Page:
Page 216 - Week 01 - Wednesday, 10 December 2008

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MS BRESNAN (Brindabella) (3.17), in reply: I would like to welcome and thank the other members of the Assembly for their support for this motion. I would just like to echo the views of Mr Corbell that we do need to continue to advocate on a national level for national human rights laws and that this would obviously better entrench the principles which are outlined in the UDHR.

As Mr Hargreaves and Mrs Dunne also noted, there will be a discussion happening now nationally through the human rights panel. Also, as Mrs Dunne noted, it is all very well to have legislation but we still need to make sure we are vigilant and that we have processes in place which do look at the culture in our society and make sure that those principles in law are followed.

As the opposition leader, Mr Seselja, also noted, we need to have the political will to act on human rights abuses. As we speak here today, human rights abuses occur on a large scale across the world. I believe we have an obligation, no matter where the abuses occur, to take responsibility for that. And parliaments all around the world must follow their words with strong actions.

Motion agreed to.

Strategic and Functional Review of the ACT Public Sector and Services

MR SESELJA (Molonglo—Leader of the Opposition) (3.18): I move:

That this Assembly calls on the Chief Minister to table the Strategic and Functional Review of the ACT Public Sector and Services in the Assembly before the end of this sitting day.

I am moving this motion today because the people of the ACT deserve to know what is contained in the functional review that was conducted in 2006. The continual lack of transparency displayed by the Stanhope-Gallagher government over the last term has caused distrust and a lack of confidence in our system of governance. This document is at the heart of that distrust.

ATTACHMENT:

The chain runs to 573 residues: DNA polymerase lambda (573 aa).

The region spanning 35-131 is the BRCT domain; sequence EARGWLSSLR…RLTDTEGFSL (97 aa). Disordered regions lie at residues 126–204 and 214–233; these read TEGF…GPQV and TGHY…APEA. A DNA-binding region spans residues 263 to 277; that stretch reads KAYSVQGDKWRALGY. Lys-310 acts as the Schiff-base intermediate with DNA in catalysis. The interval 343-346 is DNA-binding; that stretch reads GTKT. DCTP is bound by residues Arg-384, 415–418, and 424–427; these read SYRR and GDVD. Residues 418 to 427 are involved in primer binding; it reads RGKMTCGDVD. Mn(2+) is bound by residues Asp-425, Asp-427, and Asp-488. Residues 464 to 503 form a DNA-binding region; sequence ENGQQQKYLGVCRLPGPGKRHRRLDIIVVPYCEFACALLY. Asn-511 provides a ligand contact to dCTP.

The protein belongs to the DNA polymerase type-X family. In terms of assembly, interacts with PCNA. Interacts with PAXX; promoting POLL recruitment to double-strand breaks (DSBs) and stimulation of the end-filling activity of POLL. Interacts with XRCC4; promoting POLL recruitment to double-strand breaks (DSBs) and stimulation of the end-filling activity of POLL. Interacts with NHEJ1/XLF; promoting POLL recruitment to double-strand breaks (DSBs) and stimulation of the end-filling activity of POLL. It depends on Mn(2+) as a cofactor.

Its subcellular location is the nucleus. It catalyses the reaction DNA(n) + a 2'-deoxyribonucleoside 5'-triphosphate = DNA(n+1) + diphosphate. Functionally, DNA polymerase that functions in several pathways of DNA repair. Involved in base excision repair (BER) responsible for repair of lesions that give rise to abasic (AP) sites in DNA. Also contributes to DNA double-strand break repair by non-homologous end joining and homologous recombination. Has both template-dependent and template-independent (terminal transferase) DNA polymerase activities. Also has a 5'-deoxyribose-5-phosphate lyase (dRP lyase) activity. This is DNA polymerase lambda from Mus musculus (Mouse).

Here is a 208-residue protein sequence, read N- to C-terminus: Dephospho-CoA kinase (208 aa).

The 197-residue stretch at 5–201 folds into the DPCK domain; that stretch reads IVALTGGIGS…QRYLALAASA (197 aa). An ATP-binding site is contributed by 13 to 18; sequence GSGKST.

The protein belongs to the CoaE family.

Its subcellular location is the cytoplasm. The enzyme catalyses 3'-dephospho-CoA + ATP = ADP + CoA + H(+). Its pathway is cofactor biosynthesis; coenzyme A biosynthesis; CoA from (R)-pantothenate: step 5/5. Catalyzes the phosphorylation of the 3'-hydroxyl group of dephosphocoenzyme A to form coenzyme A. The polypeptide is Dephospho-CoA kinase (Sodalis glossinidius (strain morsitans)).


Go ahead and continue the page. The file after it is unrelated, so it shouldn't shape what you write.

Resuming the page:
There is a list of actions taken as a result of this review, actions that the people of the ACT are still scratching their heads about. They have been left in the lurch, treated like children, not told the rationale for these actions. These actions in the period after the functional review was released include but were certainly not limited to the closure of 23 government schools, disbandment of the sustainability expert reference group, cuts to numerous advisory bodies, huge cuts to the ACTION bus network, dropping the employer superannuation contributions from 15.4 per cent to nine per cent, cuts to tourism, increases in rates and taxes, cuts to business assistance programs, abolishing the Emergency Services Authority, indexing rates by WPI rather than CPI, reducing sports grounds.

These are just some of the measures of the 2006 horror budget, a horror budget the Chief Minister said was necessary. Frankly, we have to take his word for it because the document, the review that the horror budget was based on, has never, ever been

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